Hands-Free Wheelchairs Get New Technology

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Scientists and students from Atlanta’s Shepherd Center, the Georgia Institute of Technology, the Rehabilitation Institute of Chicago, and Northwestern University have published a study that details a new technology they’ve developed that allows paralyzed wheelchair users to control movements using a magnetic tongue stud.

The Tongue Drive System will increase the overall quality of life for users by making their movements smoother and more intuitive. It also helps by removing the very visible equipment of the past (the straw) so others can focus on the person, not the equipment. Research has shown that this new technology is as accurate as and faster than traditional “sip and puff” air-controlled methods of directing a wheelchair: Until now, wheelchair users controlled the movements of their wheelchair with a straw connected to a computer. “Sip and puff” is the most common form of chair-controlling assistive technology. Now, wheelchair-bound patients can use their tongue as a joystick and send signals to a headset, which will complete up to six commands based on movements of the tongue. Testing was done with both able-bodied individuals and those with disabilities, using wheelchairs with both sip-and-puff and Tongue Drive System technologies, and both groups’ results made it clear that Tongue Drive is the way to go.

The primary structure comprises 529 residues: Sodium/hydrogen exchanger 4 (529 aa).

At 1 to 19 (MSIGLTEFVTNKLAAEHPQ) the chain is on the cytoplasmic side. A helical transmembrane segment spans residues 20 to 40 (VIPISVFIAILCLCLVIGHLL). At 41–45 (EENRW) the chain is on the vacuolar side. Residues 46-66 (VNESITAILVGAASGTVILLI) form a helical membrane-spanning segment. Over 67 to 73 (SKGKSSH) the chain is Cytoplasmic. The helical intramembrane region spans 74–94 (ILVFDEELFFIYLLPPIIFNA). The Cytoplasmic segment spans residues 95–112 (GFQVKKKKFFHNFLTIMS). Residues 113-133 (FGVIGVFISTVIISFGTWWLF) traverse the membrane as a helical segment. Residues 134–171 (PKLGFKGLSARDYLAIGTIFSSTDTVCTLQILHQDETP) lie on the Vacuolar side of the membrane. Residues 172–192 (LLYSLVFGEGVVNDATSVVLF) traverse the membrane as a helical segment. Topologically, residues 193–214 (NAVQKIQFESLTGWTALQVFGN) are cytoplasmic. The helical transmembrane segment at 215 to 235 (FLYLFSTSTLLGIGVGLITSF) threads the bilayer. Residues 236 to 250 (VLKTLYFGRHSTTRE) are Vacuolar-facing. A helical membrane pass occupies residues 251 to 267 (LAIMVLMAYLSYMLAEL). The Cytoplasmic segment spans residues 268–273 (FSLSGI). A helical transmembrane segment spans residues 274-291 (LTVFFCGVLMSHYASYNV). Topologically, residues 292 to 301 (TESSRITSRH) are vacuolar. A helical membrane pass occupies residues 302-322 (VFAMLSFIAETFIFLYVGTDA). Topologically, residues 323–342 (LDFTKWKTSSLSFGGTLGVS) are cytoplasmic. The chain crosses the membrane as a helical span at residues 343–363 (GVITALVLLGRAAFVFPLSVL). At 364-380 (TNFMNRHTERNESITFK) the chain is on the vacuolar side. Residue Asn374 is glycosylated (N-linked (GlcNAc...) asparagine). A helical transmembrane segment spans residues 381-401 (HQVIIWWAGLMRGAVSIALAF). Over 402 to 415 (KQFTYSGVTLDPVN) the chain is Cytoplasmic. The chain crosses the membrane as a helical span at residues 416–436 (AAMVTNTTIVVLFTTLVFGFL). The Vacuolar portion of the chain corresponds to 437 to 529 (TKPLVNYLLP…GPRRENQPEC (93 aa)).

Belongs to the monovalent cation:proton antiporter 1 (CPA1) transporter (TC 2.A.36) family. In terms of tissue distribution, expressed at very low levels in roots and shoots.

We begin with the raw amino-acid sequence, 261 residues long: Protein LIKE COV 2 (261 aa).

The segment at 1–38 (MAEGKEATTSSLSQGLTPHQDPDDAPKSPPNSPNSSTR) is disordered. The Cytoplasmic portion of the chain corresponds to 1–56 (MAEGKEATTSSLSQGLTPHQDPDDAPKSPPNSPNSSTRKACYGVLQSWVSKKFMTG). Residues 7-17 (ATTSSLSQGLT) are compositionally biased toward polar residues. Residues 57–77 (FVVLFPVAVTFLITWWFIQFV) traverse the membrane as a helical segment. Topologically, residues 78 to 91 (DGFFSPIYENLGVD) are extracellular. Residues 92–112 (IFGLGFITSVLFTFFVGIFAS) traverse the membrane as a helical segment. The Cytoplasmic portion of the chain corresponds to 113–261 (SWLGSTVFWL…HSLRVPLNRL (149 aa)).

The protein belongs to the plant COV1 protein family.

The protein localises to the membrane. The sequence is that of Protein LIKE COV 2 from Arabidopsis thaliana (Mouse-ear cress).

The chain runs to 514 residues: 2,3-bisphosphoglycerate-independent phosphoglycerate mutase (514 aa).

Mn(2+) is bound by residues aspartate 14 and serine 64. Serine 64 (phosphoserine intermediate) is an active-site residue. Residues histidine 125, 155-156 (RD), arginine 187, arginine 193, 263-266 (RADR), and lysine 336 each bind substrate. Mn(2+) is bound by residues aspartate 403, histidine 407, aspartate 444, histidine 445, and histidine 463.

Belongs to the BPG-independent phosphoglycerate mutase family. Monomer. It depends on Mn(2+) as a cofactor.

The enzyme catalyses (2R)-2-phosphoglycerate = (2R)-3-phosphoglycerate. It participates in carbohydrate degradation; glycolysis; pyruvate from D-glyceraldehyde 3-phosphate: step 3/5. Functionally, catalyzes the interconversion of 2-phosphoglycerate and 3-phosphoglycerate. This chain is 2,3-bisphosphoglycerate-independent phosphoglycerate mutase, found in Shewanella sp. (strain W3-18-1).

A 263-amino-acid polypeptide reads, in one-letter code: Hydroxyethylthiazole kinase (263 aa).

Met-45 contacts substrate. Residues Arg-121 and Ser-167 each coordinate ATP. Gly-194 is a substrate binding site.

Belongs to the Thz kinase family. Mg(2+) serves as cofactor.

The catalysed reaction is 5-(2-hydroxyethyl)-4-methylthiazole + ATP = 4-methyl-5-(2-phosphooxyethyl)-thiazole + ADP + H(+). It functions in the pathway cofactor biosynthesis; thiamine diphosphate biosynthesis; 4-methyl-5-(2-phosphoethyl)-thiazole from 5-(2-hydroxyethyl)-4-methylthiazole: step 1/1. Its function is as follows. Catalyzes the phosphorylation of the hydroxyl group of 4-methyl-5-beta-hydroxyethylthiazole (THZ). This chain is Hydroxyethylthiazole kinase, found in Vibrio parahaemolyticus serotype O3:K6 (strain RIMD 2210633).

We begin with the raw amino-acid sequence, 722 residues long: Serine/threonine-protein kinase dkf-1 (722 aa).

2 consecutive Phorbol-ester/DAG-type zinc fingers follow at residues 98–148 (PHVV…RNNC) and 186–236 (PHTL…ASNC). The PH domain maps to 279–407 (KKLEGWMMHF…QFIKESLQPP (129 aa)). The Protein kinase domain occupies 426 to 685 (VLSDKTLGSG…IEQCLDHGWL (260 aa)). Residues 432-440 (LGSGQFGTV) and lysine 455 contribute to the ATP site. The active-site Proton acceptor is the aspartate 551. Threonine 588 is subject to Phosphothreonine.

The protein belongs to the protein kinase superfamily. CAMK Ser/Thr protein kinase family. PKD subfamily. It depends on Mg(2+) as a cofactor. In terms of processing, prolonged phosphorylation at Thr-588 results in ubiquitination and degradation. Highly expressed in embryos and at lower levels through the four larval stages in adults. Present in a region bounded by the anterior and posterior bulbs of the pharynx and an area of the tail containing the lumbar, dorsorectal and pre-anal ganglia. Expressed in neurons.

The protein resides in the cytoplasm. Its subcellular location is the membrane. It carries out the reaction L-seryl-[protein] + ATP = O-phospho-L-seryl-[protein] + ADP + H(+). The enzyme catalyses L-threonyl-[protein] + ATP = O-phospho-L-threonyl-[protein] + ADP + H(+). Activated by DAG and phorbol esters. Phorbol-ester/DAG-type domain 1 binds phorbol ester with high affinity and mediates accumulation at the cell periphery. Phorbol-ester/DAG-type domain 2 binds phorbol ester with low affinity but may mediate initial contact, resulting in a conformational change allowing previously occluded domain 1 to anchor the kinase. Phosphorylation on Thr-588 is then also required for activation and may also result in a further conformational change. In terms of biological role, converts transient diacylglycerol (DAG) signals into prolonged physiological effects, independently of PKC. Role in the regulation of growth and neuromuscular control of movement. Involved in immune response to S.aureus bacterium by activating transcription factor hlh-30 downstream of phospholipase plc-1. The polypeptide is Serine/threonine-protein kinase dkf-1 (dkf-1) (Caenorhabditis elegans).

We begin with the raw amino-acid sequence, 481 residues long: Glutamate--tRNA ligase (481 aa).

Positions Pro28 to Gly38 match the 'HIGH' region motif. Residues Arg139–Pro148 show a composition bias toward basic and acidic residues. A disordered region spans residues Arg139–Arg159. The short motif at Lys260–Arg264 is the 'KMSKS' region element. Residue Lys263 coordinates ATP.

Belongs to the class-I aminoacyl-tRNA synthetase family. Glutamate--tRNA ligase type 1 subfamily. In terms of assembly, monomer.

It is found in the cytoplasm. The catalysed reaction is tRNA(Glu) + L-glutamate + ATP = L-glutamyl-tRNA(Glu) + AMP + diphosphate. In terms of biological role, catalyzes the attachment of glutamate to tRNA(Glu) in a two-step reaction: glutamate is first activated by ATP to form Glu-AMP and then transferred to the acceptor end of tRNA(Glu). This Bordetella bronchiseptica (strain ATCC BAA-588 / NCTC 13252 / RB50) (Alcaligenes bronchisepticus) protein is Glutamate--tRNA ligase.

Science Translational Medicine published the results of the study, co-authored by Jeonghee Kim and Hangue Park (both graduate students at Georgia Tech), in late November. Scientists and physicians are excited about this development, particularly because of its effect on wheelchair users’ quality of life. There is already some stigma involved with wheelchair use, but when headgear and equipment are added to the picture, that only increases the stigma. Fortunately, the Tongue Drive System is unobtrusive, almost invisible, and easy to incorporate into a wheelchair user’s routine.

Additional testing still needs to be completed before the Tongue Drive System is available to the public, but specialists say that the applications for this technology will make it popular with severely disabled patients.

This post was written by a guest contributor for GlobalLiftCorp.com, a leading manufacturer of aquatic access equipment.